By Kieran Cannon (@kiercannon)
Five years ago, born out of a commission, Muziekgebouw Eindhoven played host to an extraterrestrial space-opera paying tribute to the planets of our solar system. Joining him onstage, acclaimed composer Nico Muhly would’ve struggled to assemble a more talented group of musicians than Michigan prodigy Sufjan Stevens, serial collaborator James McAlister and the visionary Bryce Dessner of The National.
Fast forward to 2017 and the group have revisited their work, this time in the recording studio. The finished article, Planetarium, captures all the ambition of the original venture although the spontaneous excitement of the live performance gets lost in translation somewhat. Despite this, the project is a roller-coaster of gorgeous orchestral arrangements and electronic beats alternating between urgency and laid-back ambience as listeners are taken on a journey through the stars, dealing with the eternal and the mere mortal along the way.
Clocking in at a hefty 76 minutes, each and every planet (including perennial underdog Pluto) is visited throughout and the extended running time gives the arrangements plenty of time to breathe, patiently building a picture of each planet and its connection to humanity through Greek/Roman legend and other cultural portrayals.
Instead of opting for a straightforward A to B trip between planets, other celestial objects are given a nod and in true heliocentric fashion the sun takes centre stage in the running order. Coming off the back of two foreboding tracks, Mars and Black Energy, the halfway mark of the album arrives with Sun which suddenly changes the vibe with an ethereal, sci-fi tinged 4-minute instrumental, setting the tone for the second (and arguably more cosmic-sounding) part of the record.
For the most part, the contribution of all four musicians is clear to see – Nico Muhly, although considered a classical composer, hasn’t shied away from contemporary music and has risen to prominence through collaborations with Björk and Philip Glass, while Bryce Dessner and James McAlister have established themselves over the years as esteemed musicians and collaborators. There’s no mistaking their influence – sweeping melodies, crisp guitar and distinctive electronic percussion; however, it is no coincidence Sufjan Stevens has been given lead credit on the album cover. His distinctive songwriting (see: The Age of Adz) permeates the whole recording and effects-laden vocals help establish a convincing far-out atmosphere; looking back at tracks like Vesuvius, it becomes apparent where Sufjan laid the initial foundations for Planetarium.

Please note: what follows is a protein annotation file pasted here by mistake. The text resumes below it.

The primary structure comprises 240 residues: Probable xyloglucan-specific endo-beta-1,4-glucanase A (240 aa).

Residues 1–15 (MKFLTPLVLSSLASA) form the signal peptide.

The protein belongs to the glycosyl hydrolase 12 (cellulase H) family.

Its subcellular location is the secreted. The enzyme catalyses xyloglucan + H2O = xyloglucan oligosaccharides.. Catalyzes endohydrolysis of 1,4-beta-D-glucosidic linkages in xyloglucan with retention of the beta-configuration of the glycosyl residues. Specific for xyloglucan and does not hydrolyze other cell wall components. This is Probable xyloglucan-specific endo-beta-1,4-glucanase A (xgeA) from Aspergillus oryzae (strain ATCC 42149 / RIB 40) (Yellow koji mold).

The Michigan wordsmith showcases his ability to alternate between the mythological and the mundane; Venus tells a story of Stevens’ “Methodist summer camp” romantic activities, channeling the lust of Venus/Aphrodite and discussing it in the context of sin and taboo and Saturn describes the gruesome legend where the namesake Roman god, fearing his children would eventually overthrow him, began to eat his newborns one by one, “The youngest of children / A cannibal addiction“, hammering the story home with rapid fire keyboard and distorted beats. The monolithic Earth devotes 15 minutes to our home planet, starting off as a hazy instrumental developing into a crescendo of sound, orchestral and electronic, ending on a poignant note from Soof – “I see it / The beauty of the earth / On my death bed / But it’s too late / I’m such an idiot“. Perhaps intended to be heeded as a warning, especially in light of recent political developments and spectacular disregard for environmental issues, the possibility of not realising what we have until it’s gone is an all too likely prospect.
One thing this record has in plentiful supply is grand, sweeping statements. Most tracks benefit from the enormity of the soundscapes although on one or two occasions the opulence oversteps the mark slightly: Jupiter, for example, loses its way towards the end as it begins to get swallowed under its own weight. In spite of this, the project deserves to be commended for its ambition and, on the whole, the sublimity of its execution. It’s likely safe to say the gods would be pleased with this particular offering.